Friday, August 24, 2012

Love You Always, Dad

I'm taking a timeout today from our usual Tennessee mountain adventures to say probably a few too many words about my sweet, loved, dear old dad, Nick B. Williams Jr.

He died a couple of weeks ago, at age 75, after more than 10 years of that rotten-godawful-dreadful-demeaning-I-hate-it disease Alzheimer's. Our family -- my mom, sister and me -- have been mourning Dad for years now, ever since we had to turn to a nursing home for his daily care. I'm not going to lie; it was a miserable end to a wonderful life.

Dad was a newspaperman, the old-school kind with rolled-up oxford sleeves, inky fingers and an inclination toward alcohol to take the edge off of deadline stress. The best years of his life were spent chasing stories in Southeast Asia and the Middle East, living in Bangkok and Cyprus with an exotic collection of other ex-patriots. Dad's dad was a newspaperman, too, and sure enough, I followed both of them, at least for awhile.

When Dad wasn't at work, or thinking about work, he was in the garden, on the tennis court, or on the couch watching the Dodgers or Bruins. I sometimes tried to be the son he didn't have, playing football in the street, listening to the Dodgers while I helped in the yard. In high school, I'd stay up "late" and watch "Cheers" with him. Got my first sip of beer -- Coors -- when I went to watch him and his old buddy Eric Malnic hit the yellow fuzzy ball around the court.

Last week when I was in Texas with Mom, I spent hours going through old photos of him, putting together a photo album for his wake. It was good to be reminded of those so many good years. There was Dad playing host to our annual Kentucky Derby Day parties; Dad looking lovingly at Mom through the years; on the burning oilfields of Kuwait; in a field of burning marijuana plants in Thailand (rough job); and shaking hands with the Dali Lama; and -- even once Alzheimer's took hold -- dutifully walking his dog Will, who now dutifully watches over Mom.

Dad was charming and sweet, yet rascally if not dirty. I like to think I have his sense of humor, though Mom has a pretty good one, too. The first day he met my college boyfriend Mike -- later my husband -- he took him to Bangkok's infamous red light district and watched Mike squirm as mostly naked, underage girls sat on his lap. Dad? He just sipped his drink and smiled with that smirk of his. Those who knew him, you know that smirk.

I know this was weird, but I named my dog after my dad. I called Dad dad, not Nick, but I always loved that name: Nick. Manly but sweet. That was Dad.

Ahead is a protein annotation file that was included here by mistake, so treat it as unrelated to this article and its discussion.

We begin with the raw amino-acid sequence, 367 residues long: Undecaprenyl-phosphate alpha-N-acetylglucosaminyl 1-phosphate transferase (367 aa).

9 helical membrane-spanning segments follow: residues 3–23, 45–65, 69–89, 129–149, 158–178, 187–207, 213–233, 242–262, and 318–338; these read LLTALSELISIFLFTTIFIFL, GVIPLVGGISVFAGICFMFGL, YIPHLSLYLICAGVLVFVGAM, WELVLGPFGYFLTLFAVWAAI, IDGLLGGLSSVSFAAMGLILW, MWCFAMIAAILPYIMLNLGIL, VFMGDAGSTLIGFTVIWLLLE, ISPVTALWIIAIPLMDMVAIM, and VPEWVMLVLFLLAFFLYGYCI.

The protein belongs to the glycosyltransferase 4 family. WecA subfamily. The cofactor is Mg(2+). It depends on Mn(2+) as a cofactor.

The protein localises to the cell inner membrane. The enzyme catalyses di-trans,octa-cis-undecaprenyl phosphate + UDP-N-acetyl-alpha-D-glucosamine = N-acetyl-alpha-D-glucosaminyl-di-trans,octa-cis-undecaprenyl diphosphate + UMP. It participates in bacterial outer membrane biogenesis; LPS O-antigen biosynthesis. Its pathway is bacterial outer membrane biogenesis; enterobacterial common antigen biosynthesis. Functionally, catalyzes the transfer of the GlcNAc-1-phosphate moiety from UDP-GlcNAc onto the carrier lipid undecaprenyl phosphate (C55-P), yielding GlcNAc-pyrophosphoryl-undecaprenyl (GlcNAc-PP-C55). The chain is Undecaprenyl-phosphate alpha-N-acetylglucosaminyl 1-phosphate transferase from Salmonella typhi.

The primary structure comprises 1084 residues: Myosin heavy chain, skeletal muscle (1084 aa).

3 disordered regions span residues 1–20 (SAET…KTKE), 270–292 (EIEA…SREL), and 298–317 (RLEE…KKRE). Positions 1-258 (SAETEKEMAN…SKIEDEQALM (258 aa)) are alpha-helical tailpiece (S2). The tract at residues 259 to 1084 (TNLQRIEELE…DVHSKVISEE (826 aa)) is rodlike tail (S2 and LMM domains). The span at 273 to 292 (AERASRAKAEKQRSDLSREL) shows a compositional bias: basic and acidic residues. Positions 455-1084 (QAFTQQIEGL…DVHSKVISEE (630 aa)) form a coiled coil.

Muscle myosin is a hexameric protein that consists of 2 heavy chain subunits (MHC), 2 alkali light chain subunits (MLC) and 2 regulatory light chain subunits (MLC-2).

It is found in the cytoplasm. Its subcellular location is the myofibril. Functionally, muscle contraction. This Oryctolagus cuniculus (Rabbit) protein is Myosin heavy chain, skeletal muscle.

We told Dad that I now I lived in the Tennessee mountains -- not too close, but not too far, from where his family had roots back in the 1800s -- but I'm not sure he really ever knew. Those later years were just so hard; you wanted to think there was still a glimmer of the man he used to be. Days before he died, a nurse checked in on him, and he said, "Still here." Who knows, but it sure sounded just like the witty Dad we knew all along.

Dad had a Southern heart, and always loved the stories of his family's heritage. And living here on Flat Top Mountain often reminds me of those stories. Digging in the dirt also reminds me of him. Not to mention throwing back a beer or two.

So I'll be thinking a lot about Dad here on the mountain. And if you made it this far into this blog post, thanks for listening a lot about Dad.

Wednesday, August 1, 2012

Singing the Septic Blues

I can think of no better time than in the dripping humidity of high summer to face the inevitable: Our septic "system" is a piece of ... yeah, I'm gonna say it: crap. 

About four days ago during our evening showers, a loud gurgle coming from the toilet and the kitchen sink gave us the telltale sign that something was amiss. Two days later, the gurgle stopped, and so did the flow. 


To keep the story as pleasant as possible, let's just say it boiled down (and yes, we were boiling) to five hours of digging -- 3 feet down, for about 25 feet, in packed soil -- and $15 worth of gravel to get us back in the flow. 

I must add that digging dirt out of a 3-foot-deep ditch requires Squats From Hell.  And Squats From Hell requires heavy breathing. And heavy breathing is the LAST thing you want to do during a septic system rebuild.

But now we're fairly confident that the system is good to go for at least another 18 months (from what we saw of the original and given the "upgrade" we installed, more like five years, sez Mason), and "Installing a New Septic System" has moved up higher on our never-ending project list. 

Needless to mention, no photo with this blog. Trust me on this one.